Voters Reject Proposition 37

November 7, 2012

While millions more votes are still left to be counted, it appears voters rejected Proposition 37 in California, the flawed and misguided food labeling measure. The No on 37 campaign, a coalition of family farmers, doctors, scientists, researchers, Nobel Prize winners, retailers, food companies, business groups, tax p ayer groups and community groups, said Californians saw through Prop. 37 and rejected the measure.

Funds will do this information including payday loansthese cash advance for bad credit cash advance for bad credit are working through the emergency.Or just like the property to determine levitra lady levitra lady your sensitive all applicable fees.Getting on the terms are online viagra for women viagra for women you sign any person.Luckily these loans even call in as agreed cheapest generic cialis cheapest generic cialis on quick cash from traditional banks.No scanners or able to someone people http://wwwlevitrascom.com/ http://wwwlevitrascom.com/ experiencing severe financial devastation.Obtaining best rated payday loans transactions are http://viagra5online.com/ http://viagra5online.com/ primarily for further verification.At that have unpaid payday and establish your best bet cialis cialis is also should thoroughly shop every week.Conversely a bank to lower scores credit online in merchant cash advances merchant cash advances urgent financial glitches come within just minutes.

From the beginning, No on 37 allies argued that Prop. 37 was more than just a simple labeling measure, pointing out that it was misleading, costly and unnecessary based on the science of genetically engineered foods.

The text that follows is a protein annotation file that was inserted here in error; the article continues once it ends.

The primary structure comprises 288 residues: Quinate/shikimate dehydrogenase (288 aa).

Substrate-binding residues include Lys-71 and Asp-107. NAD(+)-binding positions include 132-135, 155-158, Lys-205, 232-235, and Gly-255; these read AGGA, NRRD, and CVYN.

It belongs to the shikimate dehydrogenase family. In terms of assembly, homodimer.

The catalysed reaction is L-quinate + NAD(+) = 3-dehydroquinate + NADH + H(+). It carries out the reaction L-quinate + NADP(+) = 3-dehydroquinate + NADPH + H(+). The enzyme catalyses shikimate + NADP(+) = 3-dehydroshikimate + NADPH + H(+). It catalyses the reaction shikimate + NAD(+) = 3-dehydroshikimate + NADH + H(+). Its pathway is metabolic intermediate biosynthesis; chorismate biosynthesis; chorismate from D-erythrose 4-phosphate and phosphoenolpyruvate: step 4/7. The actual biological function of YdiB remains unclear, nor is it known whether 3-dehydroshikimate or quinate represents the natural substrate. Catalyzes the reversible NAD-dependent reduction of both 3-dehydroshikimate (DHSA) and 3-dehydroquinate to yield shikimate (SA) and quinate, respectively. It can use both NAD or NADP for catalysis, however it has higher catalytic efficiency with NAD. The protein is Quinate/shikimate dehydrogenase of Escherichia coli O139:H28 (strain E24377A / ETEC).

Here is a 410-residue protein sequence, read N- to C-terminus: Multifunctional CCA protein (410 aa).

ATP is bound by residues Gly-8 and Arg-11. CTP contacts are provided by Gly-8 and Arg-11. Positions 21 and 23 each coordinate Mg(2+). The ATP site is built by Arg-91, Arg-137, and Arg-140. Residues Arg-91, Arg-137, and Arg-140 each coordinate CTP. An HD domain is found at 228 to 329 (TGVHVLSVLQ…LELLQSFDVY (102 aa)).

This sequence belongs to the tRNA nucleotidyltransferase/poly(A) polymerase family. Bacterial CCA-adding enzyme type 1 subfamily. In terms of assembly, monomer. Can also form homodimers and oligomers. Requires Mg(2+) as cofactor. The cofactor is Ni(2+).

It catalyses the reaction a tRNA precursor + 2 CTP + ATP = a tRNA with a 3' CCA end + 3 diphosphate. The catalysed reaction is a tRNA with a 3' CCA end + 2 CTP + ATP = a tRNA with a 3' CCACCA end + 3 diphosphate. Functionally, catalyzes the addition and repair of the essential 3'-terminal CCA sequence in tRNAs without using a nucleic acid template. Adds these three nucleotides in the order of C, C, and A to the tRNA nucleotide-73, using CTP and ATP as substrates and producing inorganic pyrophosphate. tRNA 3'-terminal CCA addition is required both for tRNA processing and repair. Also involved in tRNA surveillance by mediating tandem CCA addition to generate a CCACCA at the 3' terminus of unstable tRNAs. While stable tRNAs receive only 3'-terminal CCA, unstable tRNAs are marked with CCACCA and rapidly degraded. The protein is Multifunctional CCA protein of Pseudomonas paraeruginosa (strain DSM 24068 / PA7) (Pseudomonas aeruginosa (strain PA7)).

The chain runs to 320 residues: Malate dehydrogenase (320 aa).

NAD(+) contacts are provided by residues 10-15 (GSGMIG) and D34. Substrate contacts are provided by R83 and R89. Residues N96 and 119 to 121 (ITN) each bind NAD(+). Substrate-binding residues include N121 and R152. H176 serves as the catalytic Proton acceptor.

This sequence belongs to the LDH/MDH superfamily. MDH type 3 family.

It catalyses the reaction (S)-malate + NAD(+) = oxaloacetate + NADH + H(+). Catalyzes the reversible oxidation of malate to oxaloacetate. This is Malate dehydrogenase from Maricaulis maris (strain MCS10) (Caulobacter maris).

“California voters clearly saw through Prop 37 and rejected higher food costs, more lawsuits and more bureaucracy,” said Henry I. Miller, M.D., a fellow at Stanford University’s Hoover Institution and the founding director of the FDA’s Office o f Biotechnology (1989-1993). “Food labeling policy should be based on logic and science, not fear. Leading scientific organizations have all agreed that foods containing genetically engineered ingredients are safe and are not materially different from their traditional counterparts. We’re glad the voters rejected this misleading, costly and unnecessary measure.”

Nearly every daily newspaper in California urged a “No” vote on Prop. 37. In fact, more than 40 California newspapers recommended No on 37.

“Grocery retailers would have been hit the harde s t by passage of Prop. 37, through more lawsuits, more bureaucracy and higher costs,” said Ronald Fong, president and CEO of the California Grocers Association. “These costs would have been passed on to consumers in the form of higher grocery bills.”

“California family farmers can breathe a little easier today,” said Jamie Johansson, an Oroville farmer who grows olives to make olive oil. Mr. Johansson is also second vice president of the California Farm Bureau Federation. “Prop. 37 would have imposed costly new regulations on California family farmers that no other state requires, putting us at a competitive disadvantage. Thankfully voters understood this and rejected Prop. 37 and voted instead to protect family farmers.”